# The PSAT. Not as easy as 1, 2, 3

The PSAT is meant to be taken as a preparatory tool in anticipation of the SAT. Taken by thousands of students each year, the PSAT provides a glimpse into what to expect on the actual exam and the changes that are being made. Method Test Prep's Director of Education, Andrew Peterson, shares all of the specifics you need to know about the current PSAT and the new PSAT.

## Last but Not Least

As we all know by now, the SAT is changing. So it probably does not come as a surprise that the College Board will be modifying the PSAT as well to mirror the changes that will be seen on the new SAT. In our previous post you got a glimpse of the changes to the PSAT Writing/Language section, so what is left?

### PSAT Math

*Format*

- 70 minutes
- 47 questions
- 37 multiple-choice questions
- 9 grid-in (student-produced response)
- 1 extended thinking (multi-point, grid-in question)

Calculator Section

- 45 minutes
- 30 questions
- 27 multiple-choice questions
- 2 grid-in (student-produced response)
- 1 extended thinking (multi-point, grid-in question)

No-Calculator Section

- 25 minutes
- 17 questions
- 13 multiple-choice questions
- 4 grid-in (student-produced response)

### What This Means for Students

Students will be asked to solve math problems that pertain to real-world problems and situations. This most likely means that students will encounter several world problems on the test, and students should be prepared to tackle these problems.

The addition of the "extended thinking" problem is groundbreaking for a standardized test because the current PSAT, SAT, and ACT exclusively have single point questions (ignoring the essay component on the SAT and ACT). From the few sample "extended thinking" questions that the College Board has posted, it would seem as if this questions would represent a unique challenge to most every student despite varying degrees of mathematical ability.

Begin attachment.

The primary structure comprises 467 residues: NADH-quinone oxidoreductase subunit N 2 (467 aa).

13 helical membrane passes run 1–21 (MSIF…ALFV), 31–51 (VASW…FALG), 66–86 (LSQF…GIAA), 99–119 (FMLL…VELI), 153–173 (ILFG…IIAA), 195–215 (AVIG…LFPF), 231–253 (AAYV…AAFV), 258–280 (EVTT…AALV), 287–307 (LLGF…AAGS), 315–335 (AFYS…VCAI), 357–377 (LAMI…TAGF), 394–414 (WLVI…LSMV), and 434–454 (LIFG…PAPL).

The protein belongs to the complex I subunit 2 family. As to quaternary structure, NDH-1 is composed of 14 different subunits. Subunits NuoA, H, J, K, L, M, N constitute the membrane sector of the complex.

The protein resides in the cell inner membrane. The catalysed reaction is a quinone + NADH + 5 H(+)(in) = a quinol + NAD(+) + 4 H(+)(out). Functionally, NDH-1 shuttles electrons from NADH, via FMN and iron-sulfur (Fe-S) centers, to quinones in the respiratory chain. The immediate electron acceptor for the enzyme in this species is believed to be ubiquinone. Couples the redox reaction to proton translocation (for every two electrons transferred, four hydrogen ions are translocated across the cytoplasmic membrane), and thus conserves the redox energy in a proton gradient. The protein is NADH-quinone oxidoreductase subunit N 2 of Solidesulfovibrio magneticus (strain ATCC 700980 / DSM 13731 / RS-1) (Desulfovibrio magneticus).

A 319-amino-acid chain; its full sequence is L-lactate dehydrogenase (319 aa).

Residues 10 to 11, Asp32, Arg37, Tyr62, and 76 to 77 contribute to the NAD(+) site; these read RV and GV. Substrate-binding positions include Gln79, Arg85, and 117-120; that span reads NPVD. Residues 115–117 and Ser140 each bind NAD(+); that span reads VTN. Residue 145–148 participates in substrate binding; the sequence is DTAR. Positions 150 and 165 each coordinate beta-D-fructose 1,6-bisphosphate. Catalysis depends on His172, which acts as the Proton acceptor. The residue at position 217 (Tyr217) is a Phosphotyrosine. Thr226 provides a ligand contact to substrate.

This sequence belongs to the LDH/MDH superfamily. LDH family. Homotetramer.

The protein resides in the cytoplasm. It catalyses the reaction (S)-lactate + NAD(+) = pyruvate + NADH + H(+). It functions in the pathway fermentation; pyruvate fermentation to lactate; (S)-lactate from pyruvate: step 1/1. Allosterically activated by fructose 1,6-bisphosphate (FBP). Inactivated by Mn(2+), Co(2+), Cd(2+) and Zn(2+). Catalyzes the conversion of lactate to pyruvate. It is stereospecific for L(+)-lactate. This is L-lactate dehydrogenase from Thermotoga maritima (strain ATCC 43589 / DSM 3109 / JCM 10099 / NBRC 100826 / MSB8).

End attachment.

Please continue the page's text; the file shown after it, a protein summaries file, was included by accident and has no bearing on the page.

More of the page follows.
The inclusion of a No-Calculator section will most certainly represent a significant challenge for many students as well. The College Board claims that the math on this section will relate exclusively to concepts in which a calculator will not be helpful, but basic and intermediate arithmetic will be necessary to complete these problems. Therefore, if math is not your forte, make sure that you hone your basic algebra and your arithmetic skills before the test.

There will also be relatively fewer geometry questions across the test, which is a departure from the current PSAT as the current test has an even larger portion of geometry questions than the SAT does. This means that while students should still make sure to have mastered their geometry skills, their time will most likely be better spend honing their skills in algebra and arithmetic.

### General Differences

Lastly, there are some big changes that are occurring across the entire exam.

**First and foremost,** the College Board is doing away with the notorious "guessing penalty." In short, when a question was answered incorrectly, this penalty took away points that a student already earned on the test. The College Board will be phasing out this scoring nightmare although with the new SAT and PSAT. This means that students should answer *every *question on the test. No excuses. Put simply, every question left unanswered is a missed opportunity to score points.

The College Board has also decided to reduce the number of possible answer choices from five to four. This effectively increases the probability of guessing correctly on any given question, and, as such, students should be even more inclined to guess on this test if they are unsure of the correct answer.

**It is also important to note** that the Reading and Writing/Language sections will be combined to technically make this a two section test where each section is scored between 200 and 800 points with a full test composite between 400 and 1600 points. And yes, the new PSAT and the SAT will both be scored on this scale. This should make it easier for everyone to see the relationship between PSAT and SAT scores in the future.

**Finally, **the new PSAT and SAT will be accompanied by a multitude of subscores. The jury is still out on how useful these subscores will be to students, teachers, and colleges, but it most certainly will cause the average parent to squint in utter confusion for a few moments longer at each score report that comes back.